Macbeth’s madness is different than Hamlet’s, because his actions arise from an expression of guilt. The beginnings of this madness arise after the three witches foretell that “Fair is foul, and foul is fair” (1.1. 10). Macbeth does not know what any of their words mean for his future, but he loves the thought of becoming King. He starts as a good natured man, like Hamlet, but allows Lady Macbeth to control his actions. As the play continues, his evil cannot subside; he finds himself caught in a web of malice. The Macbeths’ plans for greed start out small, but end up in bloody catastrophe. Lady Macbeth devises a plan to kill Duncan, the king, in his sleep so her husband, Macbeth, can gain the title as king. Their plan goes through and Macbeth becomes the new king, but he can not shake his guilt of the murder. It creates chaos in his mind–and in Scotland. He tries to put on a straight face to show that his “False face must hide what the false heart doth know” (2.1. 82), but his guilt is starting to overtake him. This struggle between being the good king that he could be and the evil that he has become illustrates his weakness.
This madness that Macbeth portrays makes him dangerous. He he cannot sleep, his mind grows brutal, and his rule over Scotland becomes more treacherous. He recognizes that he has become increasingly mad, but believes that “Things bad begun make strong themselves by ill” (3.3. 36). From there, his conscience holds no boundaries and he murders Banquo, a Thane. He is worried that Banquo’s heirs, instead of Macbeth’s own progeny, will become kings because of the witches’ prophecy. Regardless of his selfish actions, he cannot escape Banquo and is haunted by his ghost. Like Hamlet, it is only he that can see the ghost, adding to his madness. He sees an imaginary dagger floating in front of him that is a figment of his imagination and knows that “O, full of scorpions is my mind” (3.2. 38). He understands that there is nothing he can do to change his state. He realizes that the witches’ prophecies are coming true and decides to stand his fate and “fight till from [his] bones [his] flesh be hacked” (5.3. 33).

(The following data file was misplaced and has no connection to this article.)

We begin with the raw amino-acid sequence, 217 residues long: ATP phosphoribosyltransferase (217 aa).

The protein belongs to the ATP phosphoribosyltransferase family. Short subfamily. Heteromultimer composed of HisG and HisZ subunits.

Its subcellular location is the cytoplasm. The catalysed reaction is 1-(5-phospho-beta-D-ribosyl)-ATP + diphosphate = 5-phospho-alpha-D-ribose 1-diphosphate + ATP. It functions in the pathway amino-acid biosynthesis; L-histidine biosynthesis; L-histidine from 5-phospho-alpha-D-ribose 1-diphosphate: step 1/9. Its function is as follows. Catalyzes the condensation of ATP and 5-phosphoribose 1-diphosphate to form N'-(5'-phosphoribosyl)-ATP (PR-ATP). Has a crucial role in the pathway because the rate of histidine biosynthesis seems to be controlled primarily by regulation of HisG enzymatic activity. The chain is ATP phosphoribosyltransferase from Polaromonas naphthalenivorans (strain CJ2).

Thus, the play begins and ends with Macbeth’s bravery, but it is in its middle that the reader comes face-to-face with his moral weakness. When he promises to go down fighting, he does not redeem himself, but contrasts his prior madness with this physical and moral courage. Throughout the play, Macbeth allows his innocence and loyalty to be completely corrupted because of greed and madness. He loses all of his friends through murder or betrayal and he plunges further into his madness and moral decay.
Both Hamlet and Macbeth, therefore, center around the flaw of madness. Though the characters reach their respective demises through different actions, they both let their insanity influence their rash decisions. While Hamlet’s madness is feigned and Macbeth’s is true, they both have equally fatal ends. Hamlet admits that there have been plenty of times where “[his] brains,/They had begun the play” (5.2. 32-3), but he always tried to find a refuge in his madness. Comparably, both men rise above their insanity and try to rectify the harm they have caused. In Macbeth’s case, he goes down fighting to exemplify that he has acknowledged his wrongs and tries to make them better by dying nobly.
For Hamlet, he recognizes the rashness of his decision to kill Polonius and reveals that to his son, Laertes. Through it all, he finally avenges his father’s death and allows Claudius’ plan to be revealed. Though neither can fully bring sanctity back into their lives, they make an effort with their final decisions. While Hamlet brings justice to his father’s unfortunate death, Macbeth fights until the end so he can “Raze out the written troubles of the brain” (5.3. 44). It is ill-timed in that they tried to resolve their mistakes, only to couple that with their initial chaos that destroyed them physically and emotionally. In the end, both of the characters let their insanity control the chaos of their minds.
In sum, therefore, Hamlet and Macbeth were born with the ability to achieve great things. They lived with bravery and kindness until they let madness overtake them, controlling every aspect of their personalities. It caused them to lose sight of their purpose and the direction of their lives. From greed to treachery, both men found that their tragic flaws caused them downfalls that could not be rectified.